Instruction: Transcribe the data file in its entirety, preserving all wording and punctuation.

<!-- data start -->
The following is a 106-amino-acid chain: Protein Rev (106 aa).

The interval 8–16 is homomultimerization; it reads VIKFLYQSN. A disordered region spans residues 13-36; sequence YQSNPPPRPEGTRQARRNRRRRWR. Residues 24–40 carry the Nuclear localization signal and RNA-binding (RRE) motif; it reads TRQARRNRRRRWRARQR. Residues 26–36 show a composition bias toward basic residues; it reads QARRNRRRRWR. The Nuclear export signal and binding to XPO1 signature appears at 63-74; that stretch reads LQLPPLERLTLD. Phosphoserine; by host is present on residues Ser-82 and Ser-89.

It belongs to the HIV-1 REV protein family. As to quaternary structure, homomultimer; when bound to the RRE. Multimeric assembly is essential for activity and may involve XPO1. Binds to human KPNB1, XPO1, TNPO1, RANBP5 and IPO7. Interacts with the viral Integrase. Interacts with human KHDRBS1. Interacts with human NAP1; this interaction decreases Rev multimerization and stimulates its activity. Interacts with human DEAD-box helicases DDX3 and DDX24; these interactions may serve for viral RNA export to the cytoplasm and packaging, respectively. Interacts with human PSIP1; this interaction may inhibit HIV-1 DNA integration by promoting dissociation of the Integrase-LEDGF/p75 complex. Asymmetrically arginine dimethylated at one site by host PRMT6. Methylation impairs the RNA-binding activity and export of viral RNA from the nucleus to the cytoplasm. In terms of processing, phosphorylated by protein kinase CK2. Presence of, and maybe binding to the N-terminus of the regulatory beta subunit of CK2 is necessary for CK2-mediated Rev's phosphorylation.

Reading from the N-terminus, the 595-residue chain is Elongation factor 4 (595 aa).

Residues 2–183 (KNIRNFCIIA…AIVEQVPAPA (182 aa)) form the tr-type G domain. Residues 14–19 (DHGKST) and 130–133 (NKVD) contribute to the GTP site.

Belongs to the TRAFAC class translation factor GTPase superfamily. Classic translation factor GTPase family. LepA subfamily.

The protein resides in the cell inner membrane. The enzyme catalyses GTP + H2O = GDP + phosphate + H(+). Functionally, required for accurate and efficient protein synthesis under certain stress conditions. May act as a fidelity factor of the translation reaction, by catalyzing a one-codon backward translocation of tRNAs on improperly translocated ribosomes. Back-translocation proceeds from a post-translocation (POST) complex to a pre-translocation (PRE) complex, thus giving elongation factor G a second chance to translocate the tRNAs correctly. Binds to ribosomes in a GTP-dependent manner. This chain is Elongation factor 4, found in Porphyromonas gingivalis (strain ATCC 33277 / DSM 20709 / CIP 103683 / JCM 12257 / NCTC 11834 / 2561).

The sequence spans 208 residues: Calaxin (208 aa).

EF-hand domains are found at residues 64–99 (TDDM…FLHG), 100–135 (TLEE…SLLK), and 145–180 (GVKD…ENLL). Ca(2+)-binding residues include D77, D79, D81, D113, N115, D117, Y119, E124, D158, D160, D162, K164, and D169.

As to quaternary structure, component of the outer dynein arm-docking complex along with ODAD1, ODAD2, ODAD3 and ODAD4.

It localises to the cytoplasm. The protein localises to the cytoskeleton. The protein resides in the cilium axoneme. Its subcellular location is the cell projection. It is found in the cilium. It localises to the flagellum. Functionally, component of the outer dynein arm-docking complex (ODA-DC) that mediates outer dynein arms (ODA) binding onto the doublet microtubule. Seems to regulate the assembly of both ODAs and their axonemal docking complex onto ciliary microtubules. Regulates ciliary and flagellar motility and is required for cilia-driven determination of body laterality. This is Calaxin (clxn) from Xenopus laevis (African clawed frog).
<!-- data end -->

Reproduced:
The following is a 106-amino-acid chain: Protein Rev (106 aa).

The interval 8–16 is homomultimerization; it reads VIKFLYQSN. A disordered region spans residues 13-36; sequence YQSNPPPRPEGTRQARRNRRRRWR. Residues 24–40 carry the Nuclear localization signal and RNA-binding (RRE) motif; it reads TRQARRNRRRRWRARQR. Residues 26–36 show a composition bias toward basic residues; it reads QARRNRRRRWR. The Nuclear export signal and binding to XPO1 signature appears at 63-74; that stretch reads LQLPPLERLTLD. Phosphoserine; by host is present on residues Ser-82 and Ser-89.

It belongs to the HIV-1 REV protein family. As to quaternary structure, homomultimer; when bound to the RRE. Multimeric assembly is essential for activity and may involve XPO1. Binds to human KPNB1, XPO1, TNPO1, RANBP5 and IPO7. Interacts with the viral Integrase. Interacts with human KHDRBS1. Interacts with human NAP1; this interaction decreases Rev multimerization and stimulates its activity. Interacts with human DEAD-box helicases DDX3 and DDX24; these interactions may serve for viral RNA export to the cytoplasm and packaging, respectively. Interacts with human PSIP1; this interaction may inhibit HIV-1 DNA integration by promoting dissociation of the Integrase-LEDGF/p75 complex. Asymmetrically arginine dimethylated at one site by host PRMT6. Methylation impairs the RNA-binding activity and export of viral RNA from the nucleus to the cytoplasm. In terms of processing, phosphorylated by protein kinase CK2. Presence of, and maybe binding to the N-terminus of the regulatory beta subunit of CK2 is necessary for CK2-mediated Rev's phosphorylation.

Reading from the N-terminus, the 595-residue chain is Elongation factor 4 (595 aa).

Residues 2–183 (KNIRNFCIIA…AIVEQVPAPA (182 aa)) form the tr-type G domain. Residues 14–19 (DHGKST) and 130–133 (NKVD) contribute to the GTP site.

Belongs to the TRAFAC class translation factor GTPase superfamily. Classic translation factor GTPase family. LepA subfamily.

The protein resides in the cell inner membrane. The enzyme catalyses GTP + H2O = GDP + phosphate + H(+). Functionally, required for accurate and efficient protein synthesis under certain stress conditions. May act as a fidelity factor of the translation reaction, by catalyzing a one-codon backward translocation of tRNAs on improperly translocated ribosomes. Back-translocation proceeds from a post-translocation (POST) complex to a pre-translocation (PRE) complex, thus giving elongation factor G a second chance to translocate the tRNAs correctly. Binds to ribosomes in a GTP-dependent manner. This chain is Elongation factor 4, found in Porphyromonas gingivalis (strain ATCC 33277 / DSM 20709 / CIP 103683 / JCM 12257 / NCTC 11834 / 2561).

The sequence spans 208 residues: Calaxin (208 aa).

EF-hand domains are found at residues 64–99 (TDDM…FLHG), 100–135 (TLEE…SLLK), and 145–180 (GVKD…ENLL). Ca(2+)-binding residues include D77, D79, D81, D113, N115, D117, Y119, E124, D158, D160, D162, K164, and D169.

As to quaternary structure, component of the outer dynein arm-docking complex along with ODAD1, ODAD2, ODAD3 and ODAD4.

It localises to the cytoplasm. The protein localises to the cytoskeleton. The protein resides in the cilium axoneme. Its subcellular location is the cell projection. It is found in the cilium. It localises to the flagellum. Functionally, component of the outer dynein arm-docking complex (ODA-DC) that mediates outer dynein arms (ODA) binding onto the doublet microtubule. Seems to regulate the assembly of both ODAs and their axonemal docking complex onto ciliary microtubules. Regulates ciliary and flagellar motility and is required for cilia-driven determination of body laterality. This is Calaxin (clxn) from Xenopus laevis (African clawed frog).